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"Rumor has it that last night Savard challenged el Sid to a fight, but Savard wouldn't drop them as long as Sid had a visor on. Supposedly Sid went to the bench and unscrewed it from his helmet. Savard did nothing afterwards. Not sure if it's true (as this was told by a buddy of mine who works for the Pens) but it makes an interesting story if it is." -- Eric from Pa.

The incident referenced above between Pittsburgh Penguins captain Sidney Crosby and Boston Bruins star center Marc Savard is now the stuff of hockey folklore. We've received about three dozen variations of this e-mail since the Penguins' 6-4 victory over the Bruins last Sunday.

The basic premise is the same: Savard challenged Crosby and talked smack about his visor; Crosby had it removed on the Penguins bench; and when he reengaged with Savard, the Bruins player didn't back up his words. Bangin Panger had, perhaps, the first and most complete telling of the tale, even if the Chuck Norris-level of toughness that would have been Crosby unscrewing his own visor for a fight was later reconsidered as inaccurate.

Now, Crosby isn't exactly known as a model of physical intimidation: His two altercations this season involved jumping a guy after a face-off and punching another player in a sensitive area from behind. That history begged the question: Did this situation with Savard really happen?

The mainstream media in Boston and Pittsburgh didn't pursue the story for days, leaving some lingering doubt. That was until Chris Kunitz, Crosby's linemate with the Penguins, went on Mark Madden's radio show on WXDX in Pittsburgh this week (.mp3) and was asked why Crosby removed his visor:

"I hear him and one of the other Boston players had some words after one of their goals, and then came back to the bench ... I didn't know whatever happened, if it was scratched or whatever. But I noticed the next shift he had it off and was letting the other player know he wasn't intimidated. I guess the guy made some kind of remark, and Sid went and took it off, and maybe challenged the guy a little. Obviously nothing had come about it, but obviously you see the heart and the grit that Sid has ..."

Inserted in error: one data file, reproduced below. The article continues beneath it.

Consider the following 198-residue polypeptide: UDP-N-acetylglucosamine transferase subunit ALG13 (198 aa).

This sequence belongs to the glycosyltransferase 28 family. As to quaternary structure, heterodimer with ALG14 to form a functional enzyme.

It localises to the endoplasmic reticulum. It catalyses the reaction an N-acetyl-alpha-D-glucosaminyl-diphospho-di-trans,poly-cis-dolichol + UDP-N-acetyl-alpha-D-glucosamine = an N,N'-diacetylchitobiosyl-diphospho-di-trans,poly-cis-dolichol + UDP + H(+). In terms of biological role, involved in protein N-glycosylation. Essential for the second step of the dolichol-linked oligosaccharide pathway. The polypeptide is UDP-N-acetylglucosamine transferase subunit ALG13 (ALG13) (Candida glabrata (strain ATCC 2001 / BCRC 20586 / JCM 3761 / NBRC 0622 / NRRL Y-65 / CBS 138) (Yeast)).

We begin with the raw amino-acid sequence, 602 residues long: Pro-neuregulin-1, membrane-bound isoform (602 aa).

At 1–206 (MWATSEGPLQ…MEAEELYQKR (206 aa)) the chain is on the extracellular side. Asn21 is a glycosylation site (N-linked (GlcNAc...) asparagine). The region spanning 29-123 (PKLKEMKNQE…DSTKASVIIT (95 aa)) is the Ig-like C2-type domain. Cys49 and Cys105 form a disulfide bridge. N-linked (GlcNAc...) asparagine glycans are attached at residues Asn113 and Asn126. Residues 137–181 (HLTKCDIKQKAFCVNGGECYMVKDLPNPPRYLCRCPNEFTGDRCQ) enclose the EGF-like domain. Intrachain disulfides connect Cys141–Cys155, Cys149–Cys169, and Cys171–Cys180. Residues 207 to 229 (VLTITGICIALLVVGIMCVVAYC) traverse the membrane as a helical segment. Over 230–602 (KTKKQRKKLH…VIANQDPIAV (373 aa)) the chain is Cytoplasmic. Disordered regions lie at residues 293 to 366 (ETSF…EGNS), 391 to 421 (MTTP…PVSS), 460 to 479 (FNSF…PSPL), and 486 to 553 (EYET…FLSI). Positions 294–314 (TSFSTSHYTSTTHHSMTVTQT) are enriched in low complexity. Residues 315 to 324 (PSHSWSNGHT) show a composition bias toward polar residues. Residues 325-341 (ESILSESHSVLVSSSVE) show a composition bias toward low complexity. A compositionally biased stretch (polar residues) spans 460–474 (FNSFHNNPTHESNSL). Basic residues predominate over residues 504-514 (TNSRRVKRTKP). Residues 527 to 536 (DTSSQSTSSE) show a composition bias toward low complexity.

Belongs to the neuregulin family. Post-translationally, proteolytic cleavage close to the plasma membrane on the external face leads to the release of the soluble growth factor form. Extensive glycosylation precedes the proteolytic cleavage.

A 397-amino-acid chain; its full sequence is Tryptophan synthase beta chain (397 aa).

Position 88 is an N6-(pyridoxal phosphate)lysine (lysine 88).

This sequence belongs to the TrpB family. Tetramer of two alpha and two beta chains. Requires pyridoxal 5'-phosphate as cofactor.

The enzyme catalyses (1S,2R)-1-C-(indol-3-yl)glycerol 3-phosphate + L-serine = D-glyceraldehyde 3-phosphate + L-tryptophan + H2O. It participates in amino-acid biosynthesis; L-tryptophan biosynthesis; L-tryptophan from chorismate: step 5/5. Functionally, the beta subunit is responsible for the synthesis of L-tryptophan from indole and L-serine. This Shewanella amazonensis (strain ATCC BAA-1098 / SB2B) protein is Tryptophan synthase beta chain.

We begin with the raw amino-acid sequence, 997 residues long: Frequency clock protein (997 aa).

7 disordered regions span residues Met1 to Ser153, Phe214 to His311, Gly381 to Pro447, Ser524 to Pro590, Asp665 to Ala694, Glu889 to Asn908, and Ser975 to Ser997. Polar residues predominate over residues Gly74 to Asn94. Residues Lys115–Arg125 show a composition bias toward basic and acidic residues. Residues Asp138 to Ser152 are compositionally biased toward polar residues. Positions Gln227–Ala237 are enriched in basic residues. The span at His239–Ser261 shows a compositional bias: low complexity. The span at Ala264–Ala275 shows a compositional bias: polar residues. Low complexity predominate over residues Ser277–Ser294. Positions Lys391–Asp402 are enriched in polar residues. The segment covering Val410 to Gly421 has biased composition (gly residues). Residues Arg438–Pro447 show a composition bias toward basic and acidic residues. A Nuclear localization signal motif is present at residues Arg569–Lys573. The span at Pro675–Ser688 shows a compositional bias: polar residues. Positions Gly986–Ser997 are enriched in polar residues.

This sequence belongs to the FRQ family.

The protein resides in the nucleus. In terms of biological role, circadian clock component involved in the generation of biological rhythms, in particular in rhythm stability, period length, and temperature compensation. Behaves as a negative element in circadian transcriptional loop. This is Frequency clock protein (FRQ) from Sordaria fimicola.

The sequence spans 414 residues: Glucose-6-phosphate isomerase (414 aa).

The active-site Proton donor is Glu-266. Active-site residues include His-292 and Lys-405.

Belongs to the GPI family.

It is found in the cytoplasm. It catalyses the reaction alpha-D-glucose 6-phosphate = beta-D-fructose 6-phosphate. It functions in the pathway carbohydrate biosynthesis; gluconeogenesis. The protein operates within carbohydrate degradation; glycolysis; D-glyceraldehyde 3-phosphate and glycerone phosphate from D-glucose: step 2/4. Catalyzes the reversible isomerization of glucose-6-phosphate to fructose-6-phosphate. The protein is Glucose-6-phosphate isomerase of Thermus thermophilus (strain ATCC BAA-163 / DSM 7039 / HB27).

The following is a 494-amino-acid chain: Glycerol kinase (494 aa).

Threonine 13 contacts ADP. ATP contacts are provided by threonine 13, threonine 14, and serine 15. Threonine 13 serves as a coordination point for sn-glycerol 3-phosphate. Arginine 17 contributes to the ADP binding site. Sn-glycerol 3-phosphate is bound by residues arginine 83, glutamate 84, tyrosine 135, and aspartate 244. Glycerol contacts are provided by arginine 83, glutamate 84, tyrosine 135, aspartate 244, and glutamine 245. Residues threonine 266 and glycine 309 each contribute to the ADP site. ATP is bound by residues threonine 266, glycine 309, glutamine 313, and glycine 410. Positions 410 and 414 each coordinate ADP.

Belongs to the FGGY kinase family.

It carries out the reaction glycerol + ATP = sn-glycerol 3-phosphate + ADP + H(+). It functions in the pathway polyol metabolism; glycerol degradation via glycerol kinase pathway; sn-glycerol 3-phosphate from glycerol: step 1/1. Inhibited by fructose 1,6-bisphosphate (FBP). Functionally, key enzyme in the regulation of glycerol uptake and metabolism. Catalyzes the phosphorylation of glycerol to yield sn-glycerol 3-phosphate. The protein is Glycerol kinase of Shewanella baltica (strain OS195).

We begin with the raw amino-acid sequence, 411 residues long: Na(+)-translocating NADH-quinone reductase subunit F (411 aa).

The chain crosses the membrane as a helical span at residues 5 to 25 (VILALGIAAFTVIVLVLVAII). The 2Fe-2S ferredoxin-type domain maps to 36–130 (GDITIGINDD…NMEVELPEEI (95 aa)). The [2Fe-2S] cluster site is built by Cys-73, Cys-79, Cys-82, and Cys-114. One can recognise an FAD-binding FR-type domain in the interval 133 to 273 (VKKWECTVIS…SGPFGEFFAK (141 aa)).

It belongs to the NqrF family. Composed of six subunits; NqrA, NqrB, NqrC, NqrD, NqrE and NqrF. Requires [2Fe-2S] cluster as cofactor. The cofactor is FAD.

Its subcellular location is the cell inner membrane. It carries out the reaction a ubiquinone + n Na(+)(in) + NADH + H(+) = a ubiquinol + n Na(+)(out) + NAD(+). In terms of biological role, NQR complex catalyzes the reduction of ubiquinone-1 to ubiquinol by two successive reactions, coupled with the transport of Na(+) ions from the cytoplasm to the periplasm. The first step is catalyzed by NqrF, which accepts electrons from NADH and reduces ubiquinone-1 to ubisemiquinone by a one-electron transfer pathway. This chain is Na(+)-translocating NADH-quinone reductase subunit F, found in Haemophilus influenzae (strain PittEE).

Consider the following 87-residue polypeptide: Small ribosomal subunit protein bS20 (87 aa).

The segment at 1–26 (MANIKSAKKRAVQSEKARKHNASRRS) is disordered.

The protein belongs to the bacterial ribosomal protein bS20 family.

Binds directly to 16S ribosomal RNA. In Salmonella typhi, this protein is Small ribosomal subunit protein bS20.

Yesterday on his blog, Madden added further clarity with a literal blow-by-blow of the Crosby/Savard Fight That Wasn't.

Madden said Crosby claimed he had a scratch on his visor, saying it with a broad smile. Here's how Madden claims things went down on Sunday:

Bruins center Marc Savard taunted Crosby after a Boston goal, and the taunting continued until both players neared their benches. Crosby challenged Savard to fight, and Savard responded: "Take off that [sissy] shield, and I'll be glad to."

So Crosby handed his helmet to equipment manager Dana Heinze and told him to remove the visor. Crosby took the ice for his next shift sans shield but Savard backed down, thereby looking like the [sissy] he accused Crosby of being.

Score one for Sid in the mind games department and cue a verbal beatdown for Savard, who took a brutal aural blistering from the Penguins bench throughout the rest of the afternoon (and no doubt lost a little respect in the eyes of his teammates when his bluff got called).

Madden writes that Crosby had the visor reattached during the first intermission.

Sure enough, Crosby was wearing the visor again when the Penguins scored an empty net goal (right) to clinch the game.

(Madden, it should be said, is a talk show host of dubious distinction for many Pittsburgh sports fans. But if his facts are correct, this is the second Penguins story he's broken in the mainstream this season after the Evgeni Malkin "bribe" to his teammates.)

A source told us that Crosby has, in a general way, spoken before about wearing a shield-less helmet if he really wanted to get after an opponent in a fight.

The same source said there's legit heat between Crosby and the Bruins -- keep in mind that defenseman Andrew Ference was involved in Crosby's first gloves-off NHL brawl.

The facts and the folklore of this Savard incident run counter to the Golden Boy image through which the NHL has sold Crosby since he entered the League as a post-lockout marketing savior.

This is a good thing: As we've said before and will say again, Sidney Crosby works best as an anti-hero or outright guy fans "love to hate" in the NHL. The more stories like this that make the rounds, the better it will be for the League and arguably its biggest star.

Check out Puck Daddy on Friday for a Crosby video project.

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